Martien van Zullen (standing) was the moderator, with Valerie Kirk, Christine Atkins, Louise Saxton, and Alana Clifton-Cunningham on the panel. In the corner is Ainslie Murray's An Architecture of Thread and Gesture (2008), and the three white works are by Robyn Glade-Wright. I had arrived at the gallery in the morning for the talks by Lucille Martin, Mandy Gunn, Kelly Leonard and Elisa Markes-Young, but found that the camera I'd borrowed had flat batteries, so no photos of them unfortunately.

These are the talks from Sunday morning. First is Elefteria Vlavianos talking about her work, the Touch series (2007). :

Liz Jeneid giving her artist's talk, with her work Tea Party (2008):

Demelza Sherwood with Susie, The Pink Balloon and Other Tales (2008):

Here's me waving my arms around while giving my talk:

And here's an extra shot, courtesy of Annie Trevillian, of me with the (no doubt enthralled) audience:

Hmmm... I hear you think, Rodney, why are the weavings in the work behind you running vertically when the earlier photos showed them running horizontally? I'm glad you asked. There was a slight technical glitch over the opening weekend in regard to the hanging of my work, but it has been suitably dealt with and now the work is hanging horizontally with the names running vertically.

A number of similar themes came out in the artists' talks, especially the amount of time that it takes a lot of the artists to make their work, as well as the amount of time that the artists need to spend at jobs to earn money to enable them to make their art. A perennial problem in all areas of the art world.

And here's one final shot, of Cecilia Heffer with a better view of her works. On the wall behind her is Penny Malone's Gum Blossom and Fashion Fan (2007):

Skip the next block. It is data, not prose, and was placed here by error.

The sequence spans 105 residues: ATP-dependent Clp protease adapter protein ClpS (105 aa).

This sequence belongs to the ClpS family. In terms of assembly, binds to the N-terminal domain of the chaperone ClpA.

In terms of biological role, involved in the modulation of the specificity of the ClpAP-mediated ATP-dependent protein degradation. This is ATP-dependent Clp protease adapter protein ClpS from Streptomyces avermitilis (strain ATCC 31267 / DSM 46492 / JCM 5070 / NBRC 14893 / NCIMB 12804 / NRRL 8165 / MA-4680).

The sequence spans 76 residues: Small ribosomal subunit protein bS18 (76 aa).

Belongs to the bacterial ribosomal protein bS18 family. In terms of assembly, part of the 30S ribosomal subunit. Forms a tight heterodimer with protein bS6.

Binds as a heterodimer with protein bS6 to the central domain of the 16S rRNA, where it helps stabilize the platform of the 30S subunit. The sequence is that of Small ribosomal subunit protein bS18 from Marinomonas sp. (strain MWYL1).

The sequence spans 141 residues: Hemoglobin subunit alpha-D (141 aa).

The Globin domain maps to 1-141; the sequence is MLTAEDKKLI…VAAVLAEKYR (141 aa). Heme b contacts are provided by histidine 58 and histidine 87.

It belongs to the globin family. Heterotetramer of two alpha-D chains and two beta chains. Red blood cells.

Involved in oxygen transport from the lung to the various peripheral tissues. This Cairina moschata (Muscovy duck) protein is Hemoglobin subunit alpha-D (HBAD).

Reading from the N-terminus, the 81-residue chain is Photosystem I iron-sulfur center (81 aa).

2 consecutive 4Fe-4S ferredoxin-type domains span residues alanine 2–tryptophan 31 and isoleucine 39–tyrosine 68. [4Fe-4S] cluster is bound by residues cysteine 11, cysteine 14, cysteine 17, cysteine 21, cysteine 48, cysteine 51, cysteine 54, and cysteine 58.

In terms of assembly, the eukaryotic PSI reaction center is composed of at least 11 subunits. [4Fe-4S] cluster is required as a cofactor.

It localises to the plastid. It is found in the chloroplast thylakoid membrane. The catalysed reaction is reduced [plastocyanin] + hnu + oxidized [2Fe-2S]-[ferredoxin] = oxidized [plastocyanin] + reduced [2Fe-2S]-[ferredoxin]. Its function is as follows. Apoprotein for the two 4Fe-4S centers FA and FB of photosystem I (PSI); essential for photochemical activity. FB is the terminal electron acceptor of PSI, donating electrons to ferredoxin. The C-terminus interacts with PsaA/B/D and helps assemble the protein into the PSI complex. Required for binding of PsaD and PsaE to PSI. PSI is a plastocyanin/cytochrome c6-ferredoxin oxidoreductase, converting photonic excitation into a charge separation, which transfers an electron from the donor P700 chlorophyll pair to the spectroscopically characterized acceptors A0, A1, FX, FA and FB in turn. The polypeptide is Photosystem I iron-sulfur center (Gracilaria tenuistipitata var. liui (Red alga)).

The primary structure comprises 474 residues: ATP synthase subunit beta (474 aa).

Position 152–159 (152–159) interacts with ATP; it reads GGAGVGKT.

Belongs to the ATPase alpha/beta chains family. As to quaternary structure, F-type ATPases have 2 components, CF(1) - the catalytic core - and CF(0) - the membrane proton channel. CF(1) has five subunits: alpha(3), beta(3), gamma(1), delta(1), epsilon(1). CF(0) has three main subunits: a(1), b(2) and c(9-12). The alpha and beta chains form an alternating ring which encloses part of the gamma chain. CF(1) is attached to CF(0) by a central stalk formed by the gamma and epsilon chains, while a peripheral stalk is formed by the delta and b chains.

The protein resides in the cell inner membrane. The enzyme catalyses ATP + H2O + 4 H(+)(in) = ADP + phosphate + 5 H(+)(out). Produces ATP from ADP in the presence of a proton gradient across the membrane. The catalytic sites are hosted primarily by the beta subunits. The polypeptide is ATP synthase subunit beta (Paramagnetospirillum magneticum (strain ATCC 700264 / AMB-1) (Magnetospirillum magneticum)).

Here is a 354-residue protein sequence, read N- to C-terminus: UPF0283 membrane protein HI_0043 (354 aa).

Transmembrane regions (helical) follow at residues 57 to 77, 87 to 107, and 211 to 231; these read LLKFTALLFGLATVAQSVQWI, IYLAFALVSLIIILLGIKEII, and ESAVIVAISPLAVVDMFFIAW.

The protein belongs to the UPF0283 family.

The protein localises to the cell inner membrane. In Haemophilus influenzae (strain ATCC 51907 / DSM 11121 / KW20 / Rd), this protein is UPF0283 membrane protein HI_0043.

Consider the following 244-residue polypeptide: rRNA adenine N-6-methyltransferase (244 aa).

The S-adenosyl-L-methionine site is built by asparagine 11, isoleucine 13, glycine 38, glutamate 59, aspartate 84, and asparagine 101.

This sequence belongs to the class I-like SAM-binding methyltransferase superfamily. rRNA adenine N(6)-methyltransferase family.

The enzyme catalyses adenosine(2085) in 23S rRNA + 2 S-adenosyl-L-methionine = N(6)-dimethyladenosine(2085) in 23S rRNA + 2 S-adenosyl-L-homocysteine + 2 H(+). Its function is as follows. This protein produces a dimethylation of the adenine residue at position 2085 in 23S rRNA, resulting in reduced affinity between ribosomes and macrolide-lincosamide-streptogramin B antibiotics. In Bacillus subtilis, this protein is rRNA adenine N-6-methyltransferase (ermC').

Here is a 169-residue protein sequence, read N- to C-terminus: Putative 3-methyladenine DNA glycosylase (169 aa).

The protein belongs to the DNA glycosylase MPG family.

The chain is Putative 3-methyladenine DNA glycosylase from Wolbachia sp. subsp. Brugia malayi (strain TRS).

Here's an image of one of Elisa Markes-Young's works in the show (from The Zebra Factory Blog):

The Zebra-Factory Blog also has a page from a Tamworth publication with photos from the opening night, a video walk-through of the exhibition, and some great commentary on some of the work. Overall it's a great blog that I can only aspire to (if I were a better writer, and didn't just report on the facts and only the facts!).

I did take more photos of the other artists, but unfortunately the camera I was using was a point and snap digital camera, and photos that looked in focus on the camera screen turned out to be not so great on the computer screen. If anyone has better photos, or more detailed images, then I would love to add them here.

Sunday, November 2, 2008

From Lausanne to Beijing: The 5th International Fiber Art Biennale

Another group exhibition that I'm in is coming up. From Lausanne to Beijing: The 5th International Fiber Art Biennial will open on November 25 at the Academy of Arts and Design, Tsinghua University, Beijing.

Here's a snippet from the event proposal: "The main purpose of the upcoming event is to promote the development and exchange of International Fiber Art. The intention is to advance Chinese Fiber Art and art education through an international mutual aid and communication for Chinese and international artists, art colleges and universities in the field of fiber art at home and abroad. We hope to establish beneficial circumstances for internal and external academic exchange."

I have one work in the show. It's called After Me No Lover But Death Will Know You. It's difficult to get an overall shot of the work because it's about 200cm long, so if the whole length of the work is in the shot, then the body is so small that nothing can be seen of the detail (it's only 13cm wide). This was an early work where I didn't separate the hair into different colours before spinning and weaving. It was when my concerns were about the group, but the individual wasn't differentiated from the mass. The work therefore has patches of brown with a smattering of blonde, then a black section with hints of red hair, random and mixed up.

Here are two shots to show a bit more of the length of the work, although it is exhibited flat on the wall:

After Me No Lover But Death Will Know You is one of my early Holocaust-themed works. The title comes from a CD called Flamma Flamma: The Fire Requiem by Nicholas Lens. The songs are in Latin, and this comes from a song called Deliciae Meae:


When I first showed the work I wrote those words in graphite below the weaving, and had names of German concentration camps level with the work and leading towards it. The work was also part of my show at MARS Gallery in Melbourne, but in that space there was no room to include the concentration camp names. There will be no wall text in Beijing.